You don’t need a lot of money to get started investing.
When I started my investment journey way back in 2004, my capital was a grand total of just S$2,000.
Back then, REITs were still a new asset class in the market.
I used that S$2,000 and applied for the IPO of Suntec REIT (SGX: T82U) back in December that year.
Being allotted some shares from that IPO helped to kick-start my dividend investing journey.
Today, almost 16 years later, I am still holding on to the same Suntec REIT shares I bought many moons ago.
The dividends I received over the years have more than paid for the shares that I own.
For those of you who have just started working, and managed to save up a tidy sum, you can consider buying a few dividend stocks to start building a strong base for your investment portfolio.
S$5,000 is sufficient to start with as lot sizes in Singapore have been reduced to a 100 shares, down from a 1,000 previously.
Here are three dividend stocks you may wish to consider, taking into account the business’ growth prospects and the potential for dividends to rise in future years.
Singapore Exchange Limited, or SGX, operates Singapore’s sole stock exchange.
The group offers a platform for the trading of securities such as equities, bonds, currencies and derivatives.
The bourse operator has enjoyed strong growth in its last fiscal year ended 30 June 2020, with revenue and net profit up 16% and 21% year on year, respectively.
The quarterly dividend was raised from S$0.075 to S$0.08 moving forward, for an annualised total dividend of S$0.32 for the fiscal year 2021.
At the last traded share price of S$8.90, the shares offer a prospective dividend yield of around 3.6%.
CEO Loh Boon Chye is not resting on his laurels, though.
His vision is for SGX to morph into a successful multi-asset exchange, instead of just being merely a stock exchange.
To that end, it has engaged in a series of collaborations to launch new product offerings to attract a wider customer base.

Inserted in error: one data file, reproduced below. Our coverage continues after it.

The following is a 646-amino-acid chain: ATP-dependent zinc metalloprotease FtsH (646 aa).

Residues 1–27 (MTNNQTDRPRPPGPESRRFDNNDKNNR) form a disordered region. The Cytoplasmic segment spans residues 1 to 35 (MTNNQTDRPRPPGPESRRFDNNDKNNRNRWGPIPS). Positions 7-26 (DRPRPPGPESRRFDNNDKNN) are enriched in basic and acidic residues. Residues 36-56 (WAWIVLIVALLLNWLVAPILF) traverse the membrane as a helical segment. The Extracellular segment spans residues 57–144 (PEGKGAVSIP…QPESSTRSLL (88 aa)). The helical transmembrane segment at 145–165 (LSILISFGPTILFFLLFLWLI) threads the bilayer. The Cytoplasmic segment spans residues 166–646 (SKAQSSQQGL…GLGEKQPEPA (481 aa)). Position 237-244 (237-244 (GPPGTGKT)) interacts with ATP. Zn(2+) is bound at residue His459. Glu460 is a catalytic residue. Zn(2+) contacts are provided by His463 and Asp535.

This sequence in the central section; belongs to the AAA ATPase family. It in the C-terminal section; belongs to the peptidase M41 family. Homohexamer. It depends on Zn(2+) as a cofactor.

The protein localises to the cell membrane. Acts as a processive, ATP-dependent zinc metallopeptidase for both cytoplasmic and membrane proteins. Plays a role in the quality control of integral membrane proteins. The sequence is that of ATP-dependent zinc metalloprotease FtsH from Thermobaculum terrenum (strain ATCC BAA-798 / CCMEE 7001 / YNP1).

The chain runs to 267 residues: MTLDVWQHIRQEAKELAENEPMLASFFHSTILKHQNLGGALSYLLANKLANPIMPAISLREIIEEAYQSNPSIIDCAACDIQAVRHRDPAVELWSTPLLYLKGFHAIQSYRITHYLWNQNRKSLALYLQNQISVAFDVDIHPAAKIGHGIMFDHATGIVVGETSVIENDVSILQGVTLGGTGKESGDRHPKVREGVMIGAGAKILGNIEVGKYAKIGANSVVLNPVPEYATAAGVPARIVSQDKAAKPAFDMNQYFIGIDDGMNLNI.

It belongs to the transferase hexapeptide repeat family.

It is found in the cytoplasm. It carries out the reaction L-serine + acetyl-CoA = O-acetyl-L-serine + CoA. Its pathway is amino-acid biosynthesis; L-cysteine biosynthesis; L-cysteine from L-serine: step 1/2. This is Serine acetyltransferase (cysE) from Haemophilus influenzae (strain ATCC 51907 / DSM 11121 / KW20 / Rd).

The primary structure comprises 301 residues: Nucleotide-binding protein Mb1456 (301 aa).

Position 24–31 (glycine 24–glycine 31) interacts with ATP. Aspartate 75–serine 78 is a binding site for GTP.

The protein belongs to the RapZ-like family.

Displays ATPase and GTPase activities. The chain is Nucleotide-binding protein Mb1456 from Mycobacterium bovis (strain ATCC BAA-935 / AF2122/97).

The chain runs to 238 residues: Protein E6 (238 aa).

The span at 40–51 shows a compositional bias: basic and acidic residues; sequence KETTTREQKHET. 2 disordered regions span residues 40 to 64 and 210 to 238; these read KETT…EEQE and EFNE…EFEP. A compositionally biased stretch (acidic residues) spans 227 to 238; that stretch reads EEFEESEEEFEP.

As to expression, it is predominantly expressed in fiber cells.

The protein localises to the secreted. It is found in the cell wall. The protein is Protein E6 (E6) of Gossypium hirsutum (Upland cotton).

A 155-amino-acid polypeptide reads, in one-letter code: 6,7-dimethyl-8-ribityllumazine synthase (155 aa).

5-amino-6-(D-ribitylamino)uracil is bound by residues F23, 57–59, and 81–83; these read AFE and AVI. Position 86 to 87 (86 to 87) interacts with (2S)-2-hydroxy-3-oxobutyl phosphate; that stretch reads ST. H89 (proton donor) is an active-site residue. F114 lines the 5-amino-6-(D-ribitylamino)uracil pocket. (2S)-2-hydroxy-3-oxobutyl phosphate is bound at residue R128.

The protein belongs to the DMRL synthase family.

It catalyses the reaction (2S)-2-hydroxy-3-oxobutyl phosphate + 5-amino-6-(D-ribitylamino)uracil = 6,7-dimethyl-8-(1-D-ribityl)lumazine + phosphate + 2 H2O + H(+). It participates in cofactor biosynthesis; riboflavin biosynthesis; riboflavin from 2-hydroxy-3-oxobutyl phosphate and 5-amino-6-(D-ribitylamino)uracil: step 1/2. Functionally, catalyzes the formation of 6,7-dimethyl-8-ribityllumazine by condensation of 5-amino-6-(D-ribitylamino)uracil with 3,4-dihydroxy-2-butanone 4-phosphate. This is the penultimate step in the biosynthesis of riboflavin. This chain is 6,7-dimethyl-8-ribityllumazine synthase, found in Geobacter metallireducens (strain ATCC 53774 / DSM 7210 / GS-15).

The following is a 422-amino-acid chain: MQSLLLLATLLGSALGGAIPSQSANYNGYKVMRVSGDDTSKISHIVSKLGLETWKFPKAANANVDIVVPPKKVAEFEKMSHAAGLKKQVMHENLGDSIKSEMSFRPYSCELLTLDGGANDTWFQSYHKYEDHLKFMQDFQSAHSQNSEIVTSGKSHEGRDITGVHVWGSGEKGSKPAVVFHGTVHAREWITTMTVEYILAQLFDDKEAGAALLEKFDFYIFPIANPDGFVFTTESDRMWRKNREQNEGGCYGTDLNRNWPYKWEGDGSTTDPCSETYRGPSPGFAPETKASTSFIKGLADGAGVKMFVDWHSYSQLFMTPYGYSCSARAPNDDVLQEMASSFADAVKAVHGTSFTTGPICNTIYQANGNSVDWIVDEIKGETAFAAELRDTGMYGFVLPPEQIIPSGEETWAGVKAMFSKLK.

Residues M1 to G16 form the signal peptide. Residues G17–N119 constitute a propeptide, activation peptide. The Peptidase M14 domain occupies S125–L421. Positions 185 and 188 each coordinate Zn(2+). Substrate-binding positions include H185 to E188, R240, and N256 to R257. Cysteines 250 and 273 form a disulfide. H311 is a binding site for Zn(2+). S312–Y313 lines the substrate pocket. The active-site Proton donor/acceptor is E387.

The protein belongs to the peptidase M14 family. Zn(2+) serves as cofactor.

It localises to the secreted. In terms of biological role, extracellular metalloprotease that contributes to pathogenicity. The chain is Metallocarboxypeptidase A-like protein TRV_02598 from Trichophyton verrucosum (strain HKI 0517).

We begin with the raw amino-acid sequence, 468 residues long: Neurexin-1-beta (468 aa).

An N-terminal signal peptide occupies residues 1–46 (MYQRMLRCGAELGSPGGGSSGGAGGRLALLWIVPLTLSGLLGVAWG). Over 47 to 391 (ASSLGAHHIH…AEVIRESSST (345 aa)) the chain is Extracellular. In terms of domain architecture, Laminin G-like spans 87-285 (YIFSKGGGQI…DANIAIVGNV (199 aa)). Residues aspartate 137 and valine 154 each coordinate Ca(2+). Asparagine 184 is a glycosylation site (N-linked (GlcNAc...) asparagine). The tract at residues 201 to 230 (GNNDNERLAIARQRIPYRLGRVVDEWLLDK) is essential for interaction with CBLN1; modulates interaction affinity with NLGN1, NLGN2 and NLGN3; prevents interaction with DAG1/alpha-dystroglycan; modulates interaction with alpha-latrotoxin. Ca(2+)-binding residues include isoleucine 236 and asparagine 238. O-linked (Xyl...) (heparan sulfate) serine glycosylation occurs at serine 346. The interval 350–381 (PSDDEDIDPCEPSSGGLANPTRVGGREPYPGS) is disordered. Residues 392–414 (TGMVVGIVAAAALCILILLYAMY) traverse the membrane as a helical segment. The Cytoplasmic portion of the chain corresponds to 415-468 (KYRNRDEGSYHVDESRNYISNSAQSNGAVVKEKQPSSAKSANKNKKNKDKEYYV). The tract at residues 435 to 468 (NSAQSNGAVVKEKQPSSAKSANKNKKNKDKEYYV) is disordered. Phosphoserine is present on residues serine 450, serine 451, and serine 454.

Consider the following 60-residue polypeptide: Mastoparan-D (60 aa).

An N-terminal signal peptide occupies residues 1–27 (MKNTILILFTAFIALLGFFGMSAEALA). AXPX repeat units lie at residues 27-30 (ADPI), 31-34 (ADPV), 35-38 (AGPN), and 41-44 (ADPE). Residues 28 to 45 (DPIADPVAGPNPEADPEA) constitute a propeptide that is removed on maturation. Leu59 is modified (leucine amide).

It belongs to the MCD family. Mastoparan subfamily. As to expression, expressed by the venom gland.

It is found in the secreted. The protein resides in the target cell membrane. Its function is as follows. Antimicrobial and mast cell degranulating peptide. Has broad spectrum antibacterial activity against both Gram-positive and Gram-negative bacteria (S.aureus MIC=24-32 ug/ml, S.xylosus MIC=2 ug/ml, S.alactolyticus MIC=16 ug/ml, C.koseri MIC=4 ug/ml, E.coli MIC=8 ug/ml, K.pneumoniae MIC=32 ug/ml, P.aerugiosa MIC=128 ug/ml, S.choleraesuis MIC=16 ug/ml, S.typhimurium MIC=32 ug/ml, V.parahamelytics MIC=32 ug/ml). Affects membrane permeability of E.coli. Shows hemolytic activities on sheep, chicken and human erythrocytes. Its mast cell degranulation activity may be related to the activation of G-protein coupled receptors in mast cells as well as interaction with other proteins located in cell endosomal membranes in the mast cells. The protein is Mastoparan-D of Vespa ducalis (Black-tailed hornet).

In late August, SGX signed a long-term strategic partnership agreement with FTSE Russell to develop a broad range of multi-asset solutions catered to Asian markets.
In early September, the group announced a collaboration with CryptoCompare to launch crypto indices under the SGX iEdge index suite of products.
And just last week, SGX partnered with ICBC Wealth and Asset Management arms to list the world’s largest Chinese pure government bond ETF, with initial assets under management of US$676 million.
These latest corporate developments showcase the strategic initiatives the exchange is undertaking to grow its business, and by extension, its dividends, for the long-term.
REITs serve as dependable income vehicles and are well-known for churning out consistent dividends.
In Keppel DC REIT’s case, it has remained resilient despite the pandemic and even managed to post a 13.6% year on year increase in its distribution per unit (DPU) for the first half of 2020.
The owner and operator of 18 data centres spread across eight countries has managed to almost triple its assets under management from S$1 billion in 2014 to S$2.8 billion as of 30 June 2020.
The pandemic has accelerated the shift towards digital and led to soaring data usage.
With higher data traffic here to stay, enterprise spending on cloud infrastructure is expected to grow at 22% annually over the next five years.
This trend acts as a powerful tailwind for Keppel DC REIT and will help it to grow its business and DPU further.
Haw Par is probably best known for its Tiger Balm brand of ointments and mosquito patches.
What investors may not know is that the healthcare group also owns significant stakes in United Overseas Bank Ltd (SGX: U11) and UOL Group Limited (SGX: U14).
Haw Par also owns several commercial properties in Singapore and Malaysia and operates a tourist attraction in Thailand.
The conglomerate is well-known for paying out regular, consistent dividends to shareholders.
From 2006 till 2017, Haw Par has paid out an annual dividend of S$0.20. This annual dividend increased to S$0.30 for the fiscal years 2018 and 2019.
As cash balances build up in the group’s balance sheet, it periodically declares a special dividend to reward shareholders.
A S$0.05 special dividend was declared in 2007, S$0.15 in 2015 and a S$0.85 bonanza in 2018 to celebrate the group’s 50th anniversary.
Moving forward, the healthcare division should be able to grow over the long run, and the cash inflows from its investments should help the group to sustain its dividend payments.
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Disclaimer: Royston Yang owns shares in Singapore Exchange Limited, Suntec REIT and Keppel DC REIT.